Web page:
We began with 32 strips of fabric and sewed them into 8 sets of 4 strips each. Kathleen is sewing her lucious groups together.
After sewing the strips, we pressed and then cut them into 60 degree triangles.
Thenyou are ready to assemble the fans into rows.
Everyone got theirs laid out on the design board (flannel backed table cloth) so they could assemble or at least roll up and take home. How great they all looked!
Eight new and experienced quilters came together Friday night and Saturday to create wall/lap quilts using the Friendship Star block (also called Spinning Stars, Ribbon Quilt, etc.) This is a basic 9-patch that uses half-square triangles to create the block. To make the piecing easier for the beginners, we used the Accucut to cut the triangles and the squares. Everyone had stacks of triangles to match and stitch. These were easy to chain stitch together - 96 total sets. Shannon has quite a pile of triangle squares here!
Once quarter inch seams were established, everyone stitched along merrily with only the occassional sewing machine jam or a set sewn wrong sides together. Seam rippers did not gather dust!
Once the triangles were assembled, blocks were laid out in a 9-patch arangement. Rows were sewn together and the blocks assembled. Now comes the "wow" factor as everyone sees how their chosen fabrics work together.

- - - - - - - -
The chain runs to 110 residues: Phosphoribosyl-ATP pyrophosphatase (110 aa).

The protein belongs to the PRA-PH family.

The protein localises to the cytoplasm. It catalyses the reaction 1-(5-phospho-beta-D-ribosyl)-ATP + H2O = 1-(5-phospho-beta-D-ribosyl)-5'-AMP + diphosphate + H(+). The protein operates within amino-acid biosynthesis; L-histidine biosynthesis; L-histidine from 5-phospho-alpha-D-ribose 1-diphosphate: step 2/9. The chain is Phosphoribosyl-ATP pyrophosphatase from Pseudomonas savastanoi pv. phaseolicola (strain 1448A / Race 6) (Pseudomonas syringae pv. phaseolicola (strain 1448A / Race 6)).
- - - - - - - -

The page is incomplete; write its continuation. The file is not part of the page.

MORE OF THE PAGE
At one point, Michelle realizes that she is now a quilter; she arrived in the morning as an ordinary person, and by afternoon was a quilter. She needs the T-shirt! And she needs to add her borders! Be sure to measure across the middle to square it all up.
Once the borders were added, we pin-basted so the quilts could be quilted by machine. No one opted for hand quilting this time! Linda decided she would try free motion quilting and did quite a nice job on her Pfaff! Gardening gloves and all!
Cindy also chose free motion quilting (first time), broken needles and stress. She remembered to breathe, but still tightened up the muscles across her shoulders. Would a glass of wine before stitching help? Maybe we'll try that next time!
Others followed lines drawn onto the fabric.
We ended with the binding, mitering corners and all! Hand sewing the binding is a job for at home, but what a day! Everyone deserves a T-shirt! Click on the photo album for more photos!
No matter the model, the age, the type, all machines “mess up” once in a while. And that “messing up” is usually in the form of tension problems, skipped stitches, or bird nests under the fabric. Occasionally it is the fault of the sewing machine, but often it is what I loving refer to as OMF (operator mal-function). Most of the malfunctioning occurs because over the years we have acquired bad habits, and, until it is pointed out to us, we continue making the same mistakes expecting better results (isn’t that the definition of insanity?). Before you panic as you are trying to finish that birthday gift for a party 2 hours later, take a deep breath, unthread the machine, and go down this list: